Interfaith leaders accept apology for radio comments

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Peaceful protesters outside the KIIS FM radio station on 30 September as Kyle Sandilands issued his on-air apology. PHOTO: Giovanni Portelli

Muslim and Christian leaders have accepted an apology by radio host Kyle Sandilands for his disparaging remarks about the Blessed Virgin Mary last month and called for “mutual respect of beliefs”.

“[We] extend a hand of friendship to Kyle Sandilands for the way he addressed the issue and for his sincere apology,” they said.

“Based on the firm belief in divine love, mercy, and forgiveness, expressed both in the Holy Bible and the Holy Quran, we are confident that the faithful, who were hurt and who gathered peacefully and prayerfully outside the radio station, will likewise accept the tendered apologies and forgive, without any shadow of continuing resentment, in a spirit of peace and reconciliation.”

The 30 September statement was signed by Antiochian Orthodox Metropolitan Basilios Kodseie, the representative of Dar-Al Fatwa in Australia Sheikh Malek Zeidan, Chaldean Archbishop Amel Nona, Sydney Imams Sheikh Youssef Nabha, Melkite Bishop Robert Rabbat, Maronite Bishop Antoine-Charbel Tarabay, Imam of Lakemba Mosque Sheikh Yahya Safi, vicar general of Sydney’s Coptic Orthodox church Father Tadros Simon and Father Matthew Attia.

It came after a second peaceful prayer protest outside the KIIS FM radio station in Macquarie Park since the shock jock made an unprecedented attack on Our Lady and believers.

Athena Farsarakis (centre right) holds her family’s Russian icon of Our Lady of Kazani outside KIIS FM. PHOTO: G Portelli

About 60 people gathered some holding holy icons and other images of Mary, to pray for Mr Sandilands and voice their strong opposition to his hurtful comments.

Angela Horvat, a member of Gladesville’s Greek Orthodox community said she had found the remarks “very disappointing”.

“We’ve living in a very confusing time where free speech has at times in reality become hate speech, and even though in the last 12 months we’ve had the Me Too movement, now a high profile media personality has come out and degraded a woman, the most revered woman in all of history, and that is ok,” she said.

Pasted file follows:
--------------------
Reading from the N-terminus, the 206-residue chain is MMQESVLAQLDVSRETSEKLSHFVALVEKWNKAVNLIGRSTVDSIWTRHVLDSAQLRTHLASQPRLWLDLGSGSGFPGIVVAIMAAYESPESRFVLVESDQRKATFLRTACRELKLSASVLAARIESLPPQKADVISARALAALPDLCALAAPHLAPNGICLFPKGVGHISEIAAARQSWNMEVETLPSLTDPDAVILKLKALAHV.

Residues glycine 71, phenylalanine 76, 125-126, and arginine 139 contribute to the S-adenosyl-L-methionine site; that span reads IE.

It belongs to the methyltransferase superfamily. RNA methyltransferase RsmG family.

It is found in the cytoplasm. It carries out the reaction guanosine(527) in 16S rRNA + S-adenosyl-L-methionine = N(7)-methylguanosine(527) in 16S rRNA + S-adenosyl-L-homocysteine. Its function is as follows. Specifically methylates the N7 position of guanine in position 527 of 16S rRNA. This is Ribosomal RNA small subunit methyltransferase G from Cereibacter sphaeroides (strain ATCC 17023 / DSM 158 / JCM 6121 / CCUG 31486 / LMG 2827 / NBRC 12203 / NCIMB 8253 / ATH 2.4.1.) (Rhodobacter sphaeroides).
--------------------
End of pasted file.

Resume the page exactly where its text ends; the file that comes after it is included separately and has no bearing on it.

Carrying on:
Romeo Georges, parishioner at Our Lady of Lourdes in Earlwood, said he was glad the incident had brought Christians and Muslims closer together.

“We worship God in our own ways, but that has to mean without being punished, without being made fun of,” he said.

The KIIS host sparked outrage just over a week ago with his unprovoked comments about the virginity of Mary who is revered by both Christians and Muslims.

They were swiftly condemned by believers around Australia, with many calling for his sacking.

Mr Sandilands apologised for his “dumb” comments and said he believed everyone had a right to religious belief.

“What I didn’t realise was…that I’d stepped on the belief of other people and that’s what I’d done wrong,” he said.

“It was hugely bad decision, poor taste. I didn’t realise the gravity of it, and it really upset a lot of people, and even friends of mine were like ‘Bro, how could you say something dumb like that?

“A lot of people including fans of the show were devastated at what I said. I caused a lot of grief to a lot of people and that isn’t what I meant to do.”

An Australian Radio Network spokesperson said the organisation “echo Kyle’s statement and unreservedly apologise for any offence that may have been caused”.

“When this content ran, we immediately recognised that it wasn’t appropriate for distribution and it was removed immediately.”

The interfaith leaders said they would continue to “seek to build peace and harmony in our multicultural society, based on mutual respect of beliefs and religious freedom”.

“We hope that this unfortunate incident will be a step towards a more considerate and respectful dialogue.”

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